In the 1960s, Stan Lee, a real superhero of the comic’s world, and his artist friends created a popular universe inhabited by characters that are world famous today. One of these was the Incredible Hulk; a green monster, a product of radiation. The character himself was largely a reflection of the times. The 1960s were the pinnacle of the Cold War, nuclear armament, fear of nuclear radiation etc. The instant popularity of the character may be explained by looking at the link between the collective fears that people shared, initially in the US and then in other parts of the world. These fears, like all other primary emotions, find their way into the minute details of our daily lives. It is not too difficult to imagine then that a dramatic, albeit in the form of comics (which were not always considered the 9th art they are today), resolution of the fear had to be found in some form of fictional play. The Incredible Hulk was a therapy of sorts. So, what does the green monster have to do with collaboration?
The similarity is not to be found in the character’s personality, or in its role, when compared with the role of collaboration. Rather, it is the commonality of the process that leads to a creation of ideas that taps into common sentiment. Like the Incredible Hulk, collaboration has to be understood in a broader societal context. The idea that collaboration is ‘new competition’, or that it provides an excellent background for innovation, or even that it is a necessity for businesses of any kind to survive, are all largely true. But, they to do not explain many other factors that drive us to collaborate.
This is where I would like to enlist the help of sociologists and other behavioural scientists. We need to understand the deeper factors that have led us to embrace collaboration. In a way, collaboration is a social phenomenon. It is not new, but the way it permeates into daily life is. Think about it. If you listen to music on the way to work, you are quite likely to hear a song that is produced as a result of collaboration between two artists. Major hits today are often collaboration between artists. If you pay attention to your surroundings, you will notice that world is increasingly built by collaboration. The idea of collaboration is borne out of the intensity of societal challenges which are unique to the times we live in. The earth is round but the world is flat. We live in the world that is not divided into day and night as much as the planet itself seems to be. The point where once a distinct past, present and future existed on their own, is now combined into a new form. We relive the past, we meet some of our needs in the present, but also we bring our future into the mix in order to make sense of it all.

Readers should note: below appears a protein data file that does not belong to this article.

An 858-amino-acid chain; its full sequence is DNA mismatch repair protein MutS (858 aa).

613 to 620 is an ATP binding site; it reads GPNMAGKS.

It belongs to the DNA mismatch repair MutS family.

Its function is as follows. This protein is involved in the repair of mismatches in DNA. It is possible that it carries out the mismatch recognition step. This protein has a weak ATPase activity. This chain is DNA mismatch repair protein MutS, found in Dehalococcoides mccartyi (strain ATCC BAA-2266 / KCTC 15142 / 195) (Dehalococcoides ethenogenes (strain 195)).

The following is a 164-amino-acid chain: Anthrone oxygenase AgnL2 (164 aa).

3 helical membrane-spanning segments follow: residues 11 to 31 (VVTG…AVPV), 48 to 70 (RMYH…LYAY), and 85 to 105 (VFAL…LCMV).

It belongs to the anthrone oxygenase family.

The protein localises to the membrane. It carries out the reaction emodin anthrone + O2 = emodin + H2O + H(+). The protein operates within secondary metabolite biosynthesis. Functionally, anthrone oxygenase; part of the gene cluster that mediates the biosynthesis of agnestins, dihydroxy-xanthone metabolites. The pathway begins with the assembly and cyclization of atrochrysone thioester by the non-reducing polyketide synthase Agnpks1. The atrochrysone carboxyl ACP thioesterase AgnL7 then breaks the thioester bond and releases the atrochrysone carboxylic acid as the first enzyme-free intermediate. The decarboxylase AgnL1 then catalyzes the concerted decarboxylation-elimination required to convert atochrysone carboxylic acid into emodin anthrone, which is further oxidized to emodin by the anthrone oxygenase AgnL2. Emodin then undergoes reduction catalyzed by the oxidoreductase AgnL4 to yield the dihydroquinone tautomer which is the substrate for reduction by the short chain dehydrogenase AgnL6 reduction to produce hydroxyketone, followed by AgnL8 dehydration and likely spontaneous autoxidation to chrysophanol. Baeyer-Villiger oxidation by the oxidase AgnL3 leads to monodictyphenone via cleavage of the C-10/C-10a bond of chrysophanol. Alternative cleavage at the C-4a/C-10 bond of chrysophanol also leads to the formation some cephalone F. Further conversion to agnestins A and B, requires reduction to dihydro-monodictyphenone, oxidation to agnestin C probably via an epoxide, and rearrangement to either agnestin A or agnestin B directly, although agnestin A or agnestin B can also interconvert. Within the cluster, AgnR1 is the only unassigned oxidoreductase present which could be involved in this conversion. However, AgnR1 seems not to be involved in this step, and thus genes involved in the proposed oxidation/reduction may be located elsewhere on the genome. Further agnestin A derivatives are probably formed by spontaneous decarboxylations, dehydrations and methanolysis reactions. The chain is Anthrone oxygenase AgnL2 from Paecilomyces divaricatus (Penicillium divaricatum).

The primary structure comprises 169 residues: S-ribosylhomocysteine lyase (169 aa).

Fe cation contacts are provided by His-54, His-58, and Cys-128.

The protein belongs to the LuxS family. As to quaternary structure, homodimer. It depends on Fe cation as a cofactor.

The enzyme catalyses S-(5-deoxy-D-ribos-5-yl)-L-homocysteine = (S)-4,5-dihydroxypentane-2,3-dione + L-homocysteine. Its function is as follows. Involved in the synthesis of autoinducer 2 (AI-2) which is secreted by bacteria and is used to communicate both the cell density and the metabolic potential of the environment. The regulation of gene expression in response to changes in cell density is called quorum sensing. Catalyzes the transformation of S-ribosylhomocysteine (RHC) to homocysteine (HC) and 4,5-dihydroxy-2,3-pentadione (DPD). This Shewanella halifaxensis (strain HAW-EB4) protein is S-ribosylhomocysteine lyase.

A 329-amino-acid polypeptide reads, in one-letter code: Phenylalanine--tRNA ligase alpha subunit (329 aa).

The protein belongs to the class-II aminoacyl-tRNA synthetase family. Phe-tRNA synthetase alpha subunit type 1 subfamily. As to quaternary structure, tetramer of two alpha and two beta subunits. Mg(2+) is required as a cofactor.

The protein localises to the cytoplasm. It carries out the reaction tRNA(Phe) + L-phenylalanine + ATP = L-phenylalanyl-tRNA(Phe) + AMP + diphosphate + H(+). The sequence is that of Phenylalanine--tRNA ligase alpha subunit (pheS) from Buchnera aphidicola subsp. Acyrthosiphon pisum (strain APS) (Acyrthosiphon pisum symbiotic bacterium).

The attractiveness of collaboration is created out of a certain logic that is supported by one of the most innate features of human life: a sense of connectedness. What collaboration offers is the sense of security found in the fact that each of us are not solving problems (that we all share) in isolation. The comfort found in joint attempts to deal with the challenges of our time is a response to the very fact that we do not live in small communities. A human tragedy unfolding 20 thousand kilometres away is a tragedy on the doorstep or our emotional, psychological and intellectual life. Collaboration may seem to be of most relevance in an economic enterprise, but that is only because that is where we come together in the most active way. It is in the work setting that we more often get to play out our fears and hopes. Solving a problem at work is not the end game. Solving the problem in a work context is an emotional expression of our abilities as humans. Collaboration offers hope and results in outcomes that we call products and services.
When we see a new idea transformed into a reality and manifested in human activities, we need to remember that the force behind such an idea is a global, shared human nature. Collaboration is the force of human need, not a passing trend. Engaging with it is not a simple matter of doing business, but also making sure your business is not archaic.
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